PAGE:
UGA Progresses Toward Indoor Facility Charter Contacts TWC For Merger Talks Rain Threatens Race In Richmond Reds Celebrating '90 Championship Feld CEO Talks Supercross On Fox NFLPA Could Sue Over Hardy Suspension Comcast Drops Plans To Acquire TWC Luck, Romo Join Mannings To Promote DirecTV Classified Advertisements Kobe Bryant Sells L.A.-Area Mansion
SBD/July 28, 2011/MediaPrint All
The Pac-12 Conference yesterday announced the creation of "not just one national channel, but six additional regionals as well that will focus on the largest areas represented" in the conference's new alignment, according to Tom Hoffarth of the L.A. DAILY NEWS. Time Warner, Comcast, Cox Communications and Bright House Networks are the "first on board in distributing the regionals that will launch in August 2012 with more deals expected to be negotiated in the coming months." Southern California, Northern California, Arizona, Oregon, Washington and the Rocky Mountain regions are the "areas of primary focus, carrying channels that are expected to be sold as basic cable." Meanwhile, a national net "could be created from DirecTV and the Dish Network on a sports tier that will charge the viewer extra per month." The networks will carry "about 850 conference events -- 350 nationally, and 500 on the local channels." Pac-12 Commissioner Larry Scott said, "We've had a national brand, but the tribal nature make college sports very local. So this is an attempt through the unique structure of our conference and the cable industry to super-serve fans in a hyper-local way." Hoffarth notes the Pac-12 has been using CAA to "pull its TV deals together" (L.A. DAILY NEWS, 7/28). Scott said that the regional networks would be carried on "digital sports tiers that require extra fees in the rest of the country." He added that the conference "will keep ownership of the Pac-12 Network" (L.A. TIMES, 7/28).
PROGRAMMING PLANS: The AP noted "every football and men's basketball game will be televised nationally." Subscribers to the networks "will also be able to watch games on mobile devices" (AP, 7/27). Scott said that the networks "will allow the conference to deliver on its promise to make all football and men's basketball games available to fans." In Colorado, Kyle Ringo reports all conference championships "will eventually be televised and the creation of the networks likely will mean every spring football game around the conference will be televised." But "perhaps the greatest impact will be felt by Olympic sports student-athletes and coaches." The regional networks "will feature hyper-local content as well as programming available on the national network," though it is "unclear whether a Colorado fan living in Southern California will have access to the regional Mountain network." Scott "did not say what the startup costs of the networks would be." But multiple conference officials and ADs last month said that those costs "could be between" $60-80M (Boulder DAILY CAMERA, 7/28). Scott indicated that the conference is also "looking to bring even more content to broadband, but more work needs to be done there." MULTICHANNEL NEWS' Mike Reynolds noted the Pac-12 is "looking to explore international distribution opportunities, and is contemplating, but has yet to push toward services catering to Latinos in the States" (MULTICHANNEL.com, 7/27).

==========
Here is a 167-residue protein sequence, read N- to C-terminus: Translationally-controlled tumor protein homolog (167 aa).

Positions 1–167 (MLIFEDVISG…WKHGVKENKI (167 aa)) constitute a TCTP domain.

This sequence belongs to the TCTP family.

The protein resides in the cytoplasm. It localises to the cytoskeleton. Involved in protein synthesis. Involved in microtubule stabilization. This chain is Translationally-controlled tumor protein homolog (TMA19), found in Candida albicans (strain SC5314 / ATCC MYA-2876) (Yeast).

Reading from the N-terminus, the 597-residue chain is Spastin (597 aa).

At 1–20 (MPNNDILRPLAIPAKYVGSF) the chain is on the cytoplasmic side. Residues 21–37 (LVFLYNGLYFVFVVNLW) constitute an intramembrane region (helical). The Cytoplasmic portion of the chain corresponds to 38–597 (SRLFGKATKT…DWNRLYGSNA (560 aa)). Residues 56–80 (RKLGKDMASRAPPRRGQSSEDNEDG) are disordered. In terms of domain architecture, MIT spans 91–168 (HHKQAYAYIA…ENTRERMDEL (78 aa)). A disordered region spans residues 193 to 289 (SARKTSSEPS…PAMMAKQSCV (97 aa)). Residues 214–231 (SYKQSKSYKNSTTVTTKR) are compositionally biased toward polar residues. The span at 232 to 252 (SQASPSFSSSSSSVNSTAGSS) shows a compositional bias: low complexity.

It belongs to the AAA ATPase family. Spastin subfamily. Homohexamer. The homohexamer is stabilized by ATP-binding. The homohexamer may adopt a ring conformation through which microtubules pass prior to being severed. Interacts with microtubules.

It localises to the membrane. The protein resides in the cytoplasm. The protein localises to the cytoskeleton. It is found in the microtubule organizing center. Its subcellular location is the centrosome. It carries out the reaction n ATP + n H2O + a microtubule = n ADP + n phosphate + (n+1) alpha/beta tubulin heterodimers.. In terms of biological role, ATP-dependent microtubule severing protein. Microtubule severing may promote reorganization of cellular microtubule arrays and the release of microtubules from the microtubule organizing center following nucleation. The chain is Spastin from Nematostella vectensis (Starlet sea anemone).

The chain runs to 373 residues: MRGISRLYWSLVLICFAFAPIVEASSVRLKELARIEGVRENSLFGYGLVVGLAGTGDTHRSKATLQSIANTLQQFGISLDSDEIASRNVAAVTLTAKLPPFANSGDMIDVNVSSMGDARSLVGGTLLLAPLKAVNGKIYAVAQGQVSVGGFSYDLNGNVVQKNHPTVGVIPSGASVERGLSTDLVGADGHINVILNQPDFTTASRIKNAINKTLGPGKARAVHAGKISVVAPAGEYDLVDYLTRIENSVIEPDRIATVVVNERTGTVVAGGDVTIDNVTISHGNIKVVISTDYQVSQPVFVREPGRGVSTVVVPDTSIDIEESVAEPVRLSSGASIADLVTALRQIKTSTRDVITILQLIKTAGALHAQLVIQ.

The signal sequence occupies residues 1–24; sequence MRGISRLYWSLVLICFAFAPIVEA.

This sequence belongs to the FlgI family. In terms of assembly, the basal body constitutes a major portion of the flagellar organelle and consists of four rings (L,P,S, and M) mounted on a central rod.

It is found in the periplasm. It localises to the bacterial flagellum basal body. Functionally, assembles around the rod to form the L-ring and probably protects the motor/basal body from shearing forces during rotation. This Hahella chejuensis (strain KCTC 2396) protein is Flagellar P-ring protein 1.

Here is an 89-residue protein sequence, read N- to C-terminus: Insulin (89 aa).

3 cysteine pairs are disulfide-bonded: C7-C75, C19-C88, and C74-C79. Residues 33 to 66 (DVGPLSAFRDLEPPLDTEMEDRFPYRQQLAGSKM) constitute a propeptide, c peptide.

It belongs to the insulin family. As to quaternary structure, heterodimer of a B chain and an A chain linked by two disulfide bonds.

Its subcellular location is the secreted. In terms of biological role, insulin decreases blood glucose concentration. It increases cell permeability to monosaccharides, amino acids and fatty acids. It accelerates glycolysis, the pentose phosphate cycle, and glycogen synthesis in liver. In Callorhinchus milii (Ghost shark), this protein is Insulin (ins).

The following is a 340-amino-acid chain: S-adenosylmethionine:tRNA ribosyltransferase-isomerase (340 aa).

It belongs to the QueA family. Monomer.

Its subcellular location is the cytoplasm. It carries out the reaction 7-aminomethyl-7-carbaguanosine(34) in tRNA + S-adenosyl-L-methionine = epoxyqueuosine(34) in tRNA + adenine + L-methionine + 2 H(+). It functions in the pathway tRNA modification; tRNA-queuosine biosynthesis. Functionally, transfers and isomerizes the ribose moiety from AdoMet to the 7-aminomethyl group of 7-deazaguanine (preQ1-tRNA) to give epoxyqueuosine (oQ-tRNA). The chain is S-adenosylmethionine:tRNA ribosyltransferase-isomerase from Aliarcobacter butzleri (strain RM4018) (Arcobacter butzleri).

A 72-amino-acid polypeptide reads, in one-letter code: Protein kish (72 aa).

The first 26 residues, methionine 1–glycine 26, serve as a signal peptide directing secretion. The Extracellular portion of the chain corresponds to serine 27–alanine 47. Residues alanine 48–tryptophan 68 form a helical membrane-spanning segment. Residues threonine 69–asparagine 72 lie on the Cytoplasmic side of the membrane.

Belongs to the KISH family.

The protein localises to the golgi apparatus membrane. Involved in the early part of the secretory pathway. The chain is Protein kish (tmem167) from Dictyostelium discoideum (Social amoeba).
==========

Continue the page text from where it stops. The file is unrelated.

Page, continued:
NOT ALL ABOUT THE MONEY: In San Jose, Jon Wilner noted the "most profitable course" for the Pac-12 in creating the nets "would have been to partner with one cable or satellite company and then strongarm others for the best deals" for subscription fees. Wilner: "Clearly, Scott did not take the most profitable course -- and he never intended to." Scott said there "wasn't as much pressure on the financial side" due to the conference's 12-year, $3B deal with ESPN and Fox. Scott: "The focus was what was best for the conference long-term." Still, Wilner wrote "by all appearances, Time Warner is driving the bus on this." Scott's two guests on the teleconference to announce the deal yesterday were TWC Chair & CEO Glenn Britt and Exec VP & Chief Programming Officer Melinda Witmer, "who was credited by Scott for devising the regional network plan" (MERCURYNEWS.com, 7/27). CABLEFAX DAILY writes TWC's "fingerprints are all over the deal," which "includes TV Everywhere rights" (CABLEFAX DAILY, 7/28). In Washington, John Blanchette writes Scott's "bold strokes -- expansion, which birthed a football championship game, and the earlier TV deal -- meant a windfall" for the conference. But Pac-12 schools "won't realize any immediate revenue from this brainchild," and instead are "betting on the come." Meanwhile, Blanchette noted the "Conference of Champions is morphing into the Conference of Co-Operatives" as a result of the deals with the various cable providers. But "until further notice, if you own a dish you're out of luck." Blanchette: "Seems like more than a trivial shortcoming" (Spokane SPOKESMAN-REVIEW, 7/28).